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14 COMMENTS

  1. This article states the height is 202 feet. This seems like a typo. Was 302 feet meant? 30 floors and 202 feet doesn’t make sense, unless 6ft ceilings is some sort of new luxury standard.

  2. Well thought out and designed buildings which is a breath of fresh air in JC. This area will be unrecognizable in 10 years!

  3. I’m glad that variances were granted for minimum sidewalk width. There’s too much sidewalk space in Jersey City already.

  4. The more renderings I see the more I like it. Some of MVMK’s stuff can be overly futuristic in a wacky way, but this design is really elegant in a way that most post modern buildings aren’t. Personally, I don’t see this has anything to do with a lotus flower, but if that’s your fantasy, whatever. To me this design is more like a re-imagined Flat Iron building with maybe some 21st century influences from the studios of Jean Nouvel, Zaha Hadid, and Frank Gerhy. Not crazy about the narrow sidewalk, but it doesn’t look like there’s any room for a public plaza unless they knock down those dumpy ass buildings on the corner of Van Reipen.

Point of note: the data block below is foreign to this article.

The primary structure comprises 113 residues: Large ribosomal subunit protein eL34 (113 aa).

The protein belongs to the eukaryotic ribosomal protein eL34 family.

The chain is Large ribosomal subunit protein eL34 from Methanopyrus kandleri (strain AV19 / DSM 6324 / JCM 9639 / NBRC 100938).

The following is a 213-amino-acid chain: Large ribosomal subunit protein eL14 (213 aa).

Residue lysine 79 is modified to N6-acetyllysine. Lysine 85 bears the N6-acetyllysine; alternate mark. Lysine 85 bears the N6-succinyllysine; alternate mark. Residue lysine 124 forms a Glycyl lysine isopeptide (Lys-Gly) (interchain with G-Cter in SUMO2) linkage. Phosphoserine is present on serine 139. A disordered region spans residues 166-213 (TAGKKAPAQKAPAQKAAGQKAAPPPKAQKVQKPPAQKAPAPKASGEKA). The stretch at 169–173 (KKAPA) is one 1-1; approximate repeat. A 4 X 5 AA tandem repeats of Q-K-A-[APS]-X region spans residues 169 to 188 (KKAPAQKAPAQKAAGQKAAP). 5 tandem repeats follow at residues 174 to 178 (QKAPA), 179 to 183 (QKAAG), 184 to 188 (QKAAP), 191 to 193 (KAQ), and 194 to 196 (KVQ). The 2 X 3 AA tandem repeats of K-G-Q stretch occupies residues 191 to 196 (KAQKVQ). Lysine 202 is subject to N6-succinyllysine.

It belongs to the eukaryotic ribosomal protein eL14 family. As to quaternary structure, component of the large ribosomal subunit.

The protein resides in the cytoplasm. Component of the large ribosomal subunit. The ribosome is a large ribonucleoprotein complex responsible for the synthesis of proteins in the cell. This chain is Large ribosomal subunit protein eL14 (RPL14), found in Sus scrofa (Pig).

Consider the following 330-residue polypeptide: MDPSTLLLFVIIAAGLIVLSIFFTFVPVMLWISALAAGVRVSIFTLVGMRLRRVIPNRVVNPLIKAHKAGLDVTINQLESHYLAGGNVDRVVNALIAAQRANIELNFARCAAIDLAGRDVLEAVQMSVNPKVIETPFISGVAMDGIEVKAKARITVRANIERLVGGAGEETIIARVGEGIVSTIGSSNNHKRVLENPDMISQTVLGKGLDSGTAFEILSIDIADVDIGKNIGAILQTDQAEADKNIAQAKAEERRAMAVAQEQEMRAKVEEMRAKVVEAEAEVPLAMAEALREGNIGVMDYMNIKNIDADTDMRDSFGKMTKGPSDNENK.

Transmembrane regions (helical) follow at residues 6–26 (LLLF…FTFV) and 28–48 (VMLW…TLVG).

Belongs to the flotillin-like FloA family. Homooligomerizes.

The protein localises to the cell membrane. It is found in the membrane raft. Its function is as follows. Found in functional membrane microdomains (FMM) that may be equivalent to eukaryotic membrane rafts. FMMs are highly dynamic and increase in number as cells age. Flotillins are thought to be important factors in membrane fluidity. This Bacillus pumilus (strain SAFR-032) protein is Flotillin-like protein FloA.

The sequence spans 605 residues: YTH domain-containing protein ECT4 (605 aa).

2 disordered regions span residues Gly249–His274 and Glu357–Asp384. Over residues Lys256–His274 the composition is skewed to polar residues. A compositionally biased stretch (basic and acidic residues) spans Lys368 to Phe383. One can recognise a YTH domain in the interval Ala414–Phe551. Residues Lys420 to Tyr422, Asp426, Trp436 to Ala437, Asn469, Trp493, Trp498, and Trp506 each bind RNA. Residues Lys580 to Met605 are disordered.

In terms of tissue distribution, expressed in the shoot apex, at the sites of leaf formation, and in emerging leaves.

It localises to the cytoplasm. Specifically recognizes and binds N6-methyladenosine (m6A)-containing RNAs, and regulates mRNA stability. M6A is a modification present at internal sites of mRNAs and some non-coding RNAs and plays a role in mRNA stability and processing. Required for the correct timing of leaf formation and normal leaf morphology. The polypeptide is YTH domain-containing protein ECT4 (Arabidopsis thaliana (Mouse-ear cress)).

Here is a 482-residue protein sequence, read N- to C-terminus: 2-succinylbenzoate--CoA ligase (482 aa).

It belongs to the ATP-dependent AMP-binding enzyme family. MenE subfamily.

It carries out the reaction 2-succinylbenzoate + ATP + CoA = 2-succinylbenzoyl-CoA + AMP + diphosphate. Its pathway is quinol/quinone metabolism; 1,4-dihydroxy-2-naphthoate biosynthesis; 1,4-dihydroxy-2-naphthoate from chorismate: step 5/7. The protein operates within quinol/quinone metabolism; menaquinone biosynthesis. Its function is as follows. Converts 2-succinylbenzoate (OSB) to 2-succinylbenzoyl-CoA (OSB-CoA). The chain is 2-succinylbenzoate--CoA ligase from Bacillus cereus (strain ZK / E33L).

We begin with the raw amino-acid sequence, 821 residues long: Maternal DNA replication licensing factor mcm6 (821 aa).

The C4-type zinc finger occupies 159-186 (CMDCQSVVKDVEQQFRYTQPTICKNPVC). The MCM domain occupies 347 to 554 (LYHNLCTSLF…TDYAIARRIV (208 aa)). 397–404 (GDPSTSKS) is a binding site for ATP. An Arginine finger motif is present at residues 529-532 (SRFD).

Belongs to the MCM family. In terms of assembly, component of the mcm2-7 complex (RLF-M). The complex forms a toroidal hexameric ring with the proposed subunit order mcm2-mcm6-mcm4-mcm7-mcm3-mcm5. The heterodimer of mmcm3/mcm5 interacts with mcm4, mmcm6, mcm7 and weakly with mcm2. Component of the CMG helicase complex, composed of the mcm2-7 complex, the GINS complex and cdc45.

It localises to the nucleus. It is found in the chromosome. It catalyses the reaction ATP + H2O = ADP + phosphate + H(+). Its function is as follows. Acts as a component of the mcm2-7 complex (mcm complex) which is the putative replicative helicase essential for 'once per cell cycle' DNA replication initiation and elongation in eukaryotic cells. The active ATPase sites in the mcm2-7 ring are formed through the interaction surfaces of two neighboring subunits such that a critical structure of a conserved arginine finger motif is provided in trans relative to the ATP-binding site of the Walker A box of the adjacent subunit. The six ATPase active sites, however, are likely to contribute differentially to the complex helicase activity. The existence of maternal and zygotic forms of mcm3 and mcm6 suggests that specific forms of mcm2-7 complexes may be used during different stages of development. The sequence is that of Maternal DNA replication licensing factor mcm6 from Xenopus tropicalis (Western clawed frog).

5. This thing is hideous. Last thing this town needs is more gentrification to make it even harder to afford living here for those of us who have been here our whole lives.

  6. Theres still no restaurants unless you count White Castle, India row and that Gosh awful Emmas. Pre Covid that JSQ Path train was mobbed at 6:45AM! Fights would break out to get a seat.Bad bad urban planning

  7. “Fights would break out to get a seat”

    Quite right. PATH riders are the most impolite, aggressive douche bags at rush hour that I’ve ever seen. Pushing, shoving, jostling, crotch to ass, bad smells- It’s multi- cultural bum trip.

  8. Is Emma’s bad? I looked at the menu a few times and it didn’t really catch my attention but seemed like your average food. Seemed a bit overpriced for the offerings.

  9. Better restaurants will come when buildings like this add more density. John Kelly- bad urban planning is locating high-density residential buildings next to mass transit stations? Oh really–what urban planning school did you go to?

  10. Emma’s has a great chicken salad!!!! Also their outdoor patio seems like it has some good potential for when the weather warms up. I think they even have beer taps outside.

  11. Emma’s is phenomenal… I know opinions matter and all but when you classify White Castle as a restaurant, your opinion basically invalidates itself. Don’t get me started on “bad urban planning”, that gave me a chuckle…